I truly believe that anything we do is a process; a process that we must consistently put in the work. Since, I’m so passionate about Pilates, it is well…Pilates that I consistently work on. Part of this process is that I am first and foremost a student of the method. My own practice is always a work in process. The Pilates nerd in me also loves to read anything I can find on Pilates, anatomy, and movement in general.
Mari Winsor’s “The Pilates Powerhouse” was the latest book I picked up on the Pilates Method. Winsor helped bring Pilates into higher recognition through her work with actresses, actors, musicians and professional athletes.
Mari gives a brief introduction to Pilates and it’s creator Joseph Pilates, as well as writes about how she came to meet Romana Krysanowska, who would later become her teacher and mentor. Mari found her way to the Pilates through the dance world. Pilates helped to her to become stronger and ease some injuries she had.
One of the things I really loved about this book was the testimonials from celebrities at the beginning of each chapter. Some of these are people I didn’t even know did Pilates. Melanie Griffith, Vanessa Williams, Patrick Swayze and even Danny Glover. DANNY GLOVER!? Danny Glover says Pilates kept him injury free while filming the Lethal Weapon movies and Patrick Swayze says Pilates helped him get ready to film Dirty Dancing.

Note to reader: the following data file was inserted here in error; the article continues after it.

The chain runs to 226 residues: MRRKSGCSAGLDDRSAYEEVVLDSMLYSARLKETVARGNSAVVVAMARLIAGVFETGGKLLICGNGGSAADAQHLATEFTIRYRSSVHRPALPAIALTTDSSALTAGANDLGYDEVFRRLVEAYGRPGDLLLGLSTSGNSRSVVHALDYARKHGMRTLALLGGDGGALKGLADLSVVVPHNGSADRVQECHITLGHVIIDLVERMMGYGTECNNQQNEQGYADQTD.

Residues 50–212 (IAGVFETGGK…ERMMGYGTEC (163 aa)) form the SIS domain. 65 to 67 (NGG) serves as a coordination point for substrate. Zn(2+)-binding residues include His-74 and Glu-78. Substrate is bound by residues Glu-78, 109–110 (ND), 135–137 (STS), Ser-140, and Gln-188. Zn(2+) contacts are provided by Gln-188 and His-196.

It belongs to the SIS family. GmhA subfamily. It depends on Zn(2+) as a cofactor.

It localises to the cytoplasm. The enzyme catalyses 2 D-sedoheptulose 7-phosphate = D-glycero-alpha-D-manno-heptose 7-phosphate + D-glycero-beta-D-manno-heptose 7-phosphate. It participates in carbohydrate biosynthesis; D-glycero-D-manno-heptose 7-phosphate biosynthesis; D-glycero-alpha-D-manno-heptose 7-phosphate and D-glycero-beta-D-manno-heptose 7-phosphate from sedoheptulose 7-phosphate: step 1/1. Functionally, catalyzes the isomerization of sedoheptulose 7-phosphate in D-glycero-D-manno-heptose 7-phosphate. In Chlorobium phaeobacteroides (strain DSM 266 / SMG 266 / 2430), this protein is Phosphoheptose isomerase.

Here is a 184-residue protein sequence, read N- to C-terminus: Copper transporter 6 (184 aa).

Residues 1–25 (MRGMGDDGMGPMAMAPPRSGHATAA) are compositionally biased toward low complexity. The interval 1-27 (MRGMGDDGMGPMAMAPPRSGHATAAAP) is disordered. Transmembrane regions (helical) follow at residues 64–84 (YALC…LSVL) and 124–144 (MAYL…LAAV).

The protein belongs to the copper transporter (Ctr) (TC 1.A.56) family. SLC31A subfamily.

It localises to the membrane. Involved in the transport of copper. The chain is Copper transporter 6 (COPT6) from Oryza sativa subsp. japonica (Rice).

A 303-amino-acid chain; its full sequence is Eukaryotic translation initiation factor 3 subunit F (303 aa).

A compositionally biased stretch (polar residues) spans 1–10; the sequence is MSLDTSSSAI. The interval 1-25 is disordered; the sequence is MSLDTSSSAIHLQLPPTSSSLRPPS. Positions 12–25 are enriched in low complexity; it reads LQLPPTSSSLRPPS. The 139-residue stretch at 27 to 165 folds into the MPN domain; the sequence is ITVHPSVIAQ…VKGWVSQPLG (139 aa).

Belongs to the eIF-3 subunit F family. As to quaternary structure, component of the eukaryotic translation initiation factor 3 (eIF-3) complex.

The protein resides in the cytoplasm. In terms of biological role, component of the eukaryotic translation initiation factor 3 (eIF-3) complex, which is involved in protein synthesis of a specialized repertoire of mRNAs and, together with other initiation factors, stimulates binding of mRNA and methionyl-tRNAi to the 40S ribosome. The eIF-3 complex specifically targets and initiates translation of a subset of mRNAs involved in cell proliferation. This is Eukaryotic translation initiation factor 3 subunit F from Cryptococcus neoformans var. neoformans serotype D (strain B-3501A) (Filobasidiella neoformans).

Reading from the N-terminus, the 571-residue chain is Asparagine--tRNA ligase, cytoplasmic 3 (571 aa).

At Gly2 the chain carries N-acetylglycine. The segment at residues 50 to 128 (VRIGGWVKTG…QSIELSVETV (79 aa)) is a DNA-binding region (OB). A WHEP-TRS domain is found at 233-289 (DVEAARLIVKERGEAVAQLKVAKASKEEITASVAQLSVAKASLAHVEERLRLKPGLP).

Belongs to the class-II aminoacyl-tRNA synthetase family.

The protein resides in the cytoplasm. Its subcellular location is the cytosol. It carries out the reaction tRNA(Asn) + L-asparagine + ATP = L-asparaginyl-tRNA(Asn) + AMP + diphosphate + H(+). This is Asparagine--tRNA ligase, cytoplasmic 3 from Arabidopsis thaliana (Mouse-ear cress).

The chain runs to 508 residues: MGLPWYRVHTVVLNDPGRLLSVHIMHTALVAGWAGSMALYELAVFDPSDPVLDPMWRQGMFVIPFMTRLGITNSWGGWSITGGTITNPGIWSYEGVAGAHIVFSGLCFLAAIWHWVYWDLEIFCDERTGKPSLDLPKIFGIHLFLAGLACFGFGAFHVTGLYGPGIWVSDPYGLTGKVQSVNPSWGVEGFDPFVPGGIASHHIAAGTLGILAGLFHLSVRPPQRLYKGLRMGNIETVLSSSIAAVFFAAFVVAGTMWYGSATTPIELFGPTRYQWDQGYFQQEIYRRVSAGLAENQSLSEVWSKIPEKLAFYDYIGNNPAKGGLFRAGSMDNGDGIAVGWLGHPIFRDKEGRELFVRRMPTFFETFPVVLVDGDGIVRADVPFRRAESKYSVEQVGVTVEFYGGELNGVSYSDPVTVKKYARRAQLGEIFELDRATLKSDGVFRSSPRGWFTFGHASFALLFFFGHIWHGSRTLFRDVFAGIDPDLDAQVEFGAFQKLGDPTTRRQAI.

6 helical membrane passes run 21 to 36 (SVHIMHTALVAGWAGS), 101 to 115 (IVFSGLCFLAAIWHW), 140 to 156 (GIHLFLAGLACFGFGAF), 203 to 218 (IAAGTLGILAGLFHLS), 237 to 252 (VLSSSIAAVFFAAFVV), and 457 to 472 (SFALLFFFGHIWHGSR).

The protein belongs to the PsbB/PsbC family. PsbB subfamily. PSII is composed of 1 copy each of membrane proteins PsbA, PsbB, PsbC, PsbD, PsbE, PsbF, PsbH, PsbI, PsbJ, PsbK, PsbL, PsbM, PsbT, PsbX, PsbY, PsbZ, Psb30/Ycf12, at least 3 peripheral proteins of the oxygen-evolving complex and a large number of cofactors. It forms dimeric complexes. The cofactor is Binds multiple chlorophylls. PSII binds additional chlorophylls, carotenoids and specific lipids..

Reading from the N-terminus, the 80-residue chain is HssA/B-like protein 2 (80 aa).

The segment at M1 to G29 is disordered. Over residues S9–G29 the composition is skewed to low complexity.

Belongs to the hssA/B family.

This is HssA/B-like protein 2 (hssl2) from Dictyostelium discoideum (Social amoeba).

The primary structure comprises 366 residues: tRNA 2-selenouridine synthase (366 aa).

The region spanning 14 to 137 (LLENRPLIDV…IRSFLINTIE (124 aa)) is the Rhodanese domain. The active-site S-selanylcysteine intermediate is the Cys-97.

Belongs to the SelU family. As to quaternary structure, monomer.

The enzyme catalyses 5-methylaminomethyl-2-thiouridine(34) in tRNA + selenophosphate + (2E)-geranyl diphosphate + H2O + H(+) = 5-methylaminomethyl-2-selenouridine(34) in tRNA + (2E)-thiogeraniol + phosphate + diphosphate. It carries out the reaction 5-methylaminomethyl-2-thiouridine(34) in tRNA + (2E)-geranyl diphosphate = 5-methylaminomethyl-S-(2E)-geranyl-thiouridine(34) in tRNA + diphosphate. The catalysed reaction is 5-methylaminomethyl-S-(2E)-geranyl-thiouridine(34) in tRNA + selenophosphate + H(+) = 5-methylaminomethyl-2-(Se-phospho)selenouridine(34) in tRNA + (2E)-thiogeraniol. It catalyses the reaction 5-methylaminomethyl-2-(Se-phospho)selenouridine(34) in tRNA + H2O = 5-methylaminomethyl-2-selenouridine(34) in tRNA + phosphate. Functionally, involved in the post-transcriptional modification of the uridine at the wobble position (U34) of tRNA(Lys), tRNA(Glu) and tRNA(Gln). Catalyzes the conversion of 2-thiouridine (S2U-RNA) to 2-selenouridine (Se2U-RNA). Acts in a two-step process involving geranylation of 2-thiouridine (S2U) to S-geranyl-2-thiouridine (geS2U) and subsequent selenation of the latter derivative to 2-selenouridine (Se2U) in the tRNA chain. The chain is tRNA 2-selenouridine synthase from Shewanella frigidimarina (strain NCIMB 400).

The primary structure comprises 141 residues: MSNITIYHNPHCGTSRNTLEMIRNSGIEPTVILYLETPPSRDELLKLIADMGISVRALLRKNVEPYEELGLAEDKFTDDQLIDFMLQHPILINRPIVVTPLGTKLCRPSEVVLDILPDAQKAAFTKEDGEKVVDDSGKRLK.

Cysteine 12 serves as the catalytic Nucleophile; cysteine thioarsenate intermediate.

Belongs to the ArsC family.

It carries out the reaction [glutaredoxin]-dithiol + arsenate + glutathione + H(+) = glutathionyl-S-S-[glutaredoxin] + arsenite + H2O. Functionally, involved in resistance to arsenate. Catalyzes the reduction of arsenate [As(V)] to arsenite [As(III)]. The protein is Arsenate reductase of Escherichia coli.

In the first chapter, “The Joy of Movement”, Winsor talks a little about the mind, body, and spirit connection in Pilates. How we must take some time each day for ourselves to move. And that this movement must be focused on quality over quantity.
The second chapter goes over what we now know as the “Pilates Principles” and Mari adds in a few more. These include: Breathing, Relaxation, Concentration, Control, Fluidity, Inside Out/Outside In (the idea of centering), Strength and Flexibility, and Freedom and Control.
The Powerhouse is discussed in Chapter Three. Mari writes about the actually location and anatomy of the Powerhouse. She also talks about the Powerhouse as a center of communication. I loved this idea of the Powerhouse as a command center where we “operate best from. That center is the part that we love about ourselves, the person we wish to be all the time. The center or powerhouse is the place where you speak from, where you feel emotional pain, joy and elation”. It’s about so much more than six pack abs people!